Although some people think dentists and orthodontists are the same thing as each other, there are a few differences, so I have a series of articles here to outline them.
In the first one, we looked at how orthodontics is a specialty within dentistry, and in the second, we outlined the different special areas within dentistry and the different areas within orthodontics. The third and fourth articles covered the law and the regulations concerning dentistry and orthodontics and how the terms can be used.For further information regarding this,more info here.
In its current form, the standard dental degree has a name like Bachelor of Dental Surgery (or Dental Science) and an abbreviation of BDS or similar. This is usually awarded after 5 years of full time study at a dental school in a university.
Unlike many other university courses, the dental degree’s full time study is very structured and based on a conventional working day where the dental student is treating patients in a teaching clinic, or making prosthetic (artificial) teeth for patients in a laboratory, as well as attending lectures and tutorials and carrying out any research, reading, revision.
As covered in a previous article in the series, a dental degree alone does not allow someone to practice dentistry – that depends on whether a person’s name is on the dental register for that country. But usually, a dental degree in a particular country will allow the graduate to be registered to practice dentistry there because the organisation that oversees the register, and administers the regulations for dentistry, will regularly review the dental schools that award dental degrees to ensure that they are training dentists to a high enough standard.
The standard dental course will include some teaching of orthodontics, but specialising in orthodontics involves post graduate study – more studying after an initial dental degree. Also, to become a specialist in orthodontics, to be able to describe yourself as an orthodontist when dealing with the public, then a dentist must also be registered in the list of specialist orthodontists and being included on this list will depend on completing a course of postgraduate study and passing a series of examinations that satisfies the dental council that compiles the list.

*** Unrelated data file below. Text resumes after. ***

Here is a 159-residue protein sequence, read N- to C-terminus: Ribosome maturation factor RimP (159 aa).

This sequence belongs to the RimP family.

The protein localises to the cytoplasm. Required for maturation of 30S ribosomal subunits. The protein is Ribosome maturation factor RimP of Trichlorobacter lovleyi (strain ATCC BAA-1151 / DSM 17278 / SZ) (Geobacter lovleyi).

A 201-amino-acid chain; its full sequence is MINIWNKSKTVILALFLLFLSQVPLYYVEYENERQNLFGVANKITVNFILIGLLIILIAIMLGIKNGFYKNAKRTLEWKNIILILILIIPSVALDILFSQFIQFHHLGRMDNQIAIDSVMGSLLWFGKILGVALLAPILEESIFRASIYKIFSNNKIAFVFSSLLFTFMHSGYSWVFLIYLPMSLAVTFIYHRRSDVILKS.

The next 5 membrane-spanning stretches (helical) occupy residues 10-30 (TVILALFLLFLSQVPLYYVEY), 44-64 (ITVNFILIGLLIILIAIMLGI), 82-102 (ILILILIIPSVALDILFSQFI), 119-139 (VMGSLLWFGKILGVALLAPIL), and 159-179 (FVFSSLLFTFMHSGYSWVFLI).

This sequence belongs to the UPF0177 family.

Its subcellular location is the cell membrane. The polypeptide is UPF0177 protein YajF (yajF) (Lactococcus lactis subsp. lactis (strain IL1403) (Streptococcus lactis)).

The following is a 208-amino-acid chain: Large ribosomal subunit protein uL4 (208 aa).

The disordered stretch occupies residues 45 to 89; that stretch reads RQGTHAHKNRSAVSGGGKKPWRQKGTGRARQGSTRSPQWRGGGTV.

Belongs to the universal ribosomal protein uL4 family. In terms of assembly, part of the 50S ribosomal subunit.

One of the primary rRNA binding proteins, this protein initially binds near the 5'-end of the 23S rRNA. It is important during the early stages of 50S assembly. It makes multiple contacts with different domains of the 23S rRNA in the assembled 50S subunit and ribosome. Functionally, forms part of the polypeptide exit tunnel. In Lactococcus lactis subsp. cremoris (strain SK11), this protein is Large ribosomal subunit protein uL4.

At present the post graduate course for orthodontics approved by the dental councils would typically involve a combination of research, lectures, tutorials and clinical practice (exclusively in orthodontics) amounting to about 3 years of full time activity at a dental school or post graduate dental institute attached to a university.
It would be usual to graduate with a Master’s degree in Orthodontics along the way, with title like Master of Science or Dental Science (MSc or MDentSci) or similar. A Master’s degree (or even a PhD) alone wouldn’t entitle a person to be on the specialist register, as it usually only occupies part of the orthodontic course. The principal exams that determine inclusion on the register aren’t actually organised by a university, but by one of the Surgical Colleges – there are 3 of these in the UK and 1 in Ireland. They conduct a rigorous series of exams and the successful student receives a Membership in Orthodontics (MOrth), which would entitle them to go on the specialist register of orthodontists.
If the orthodontist did their post graduate training in another country, they may not have that particular qualification, but they would have to satisfy their dental council that what exams they did pass were of an equivalent standard – or higher. There are also many orthodontists practising with an older qualification with the abbreviation DOrth, but this has largely been phased out as the standard post grad qualification by the MOrth.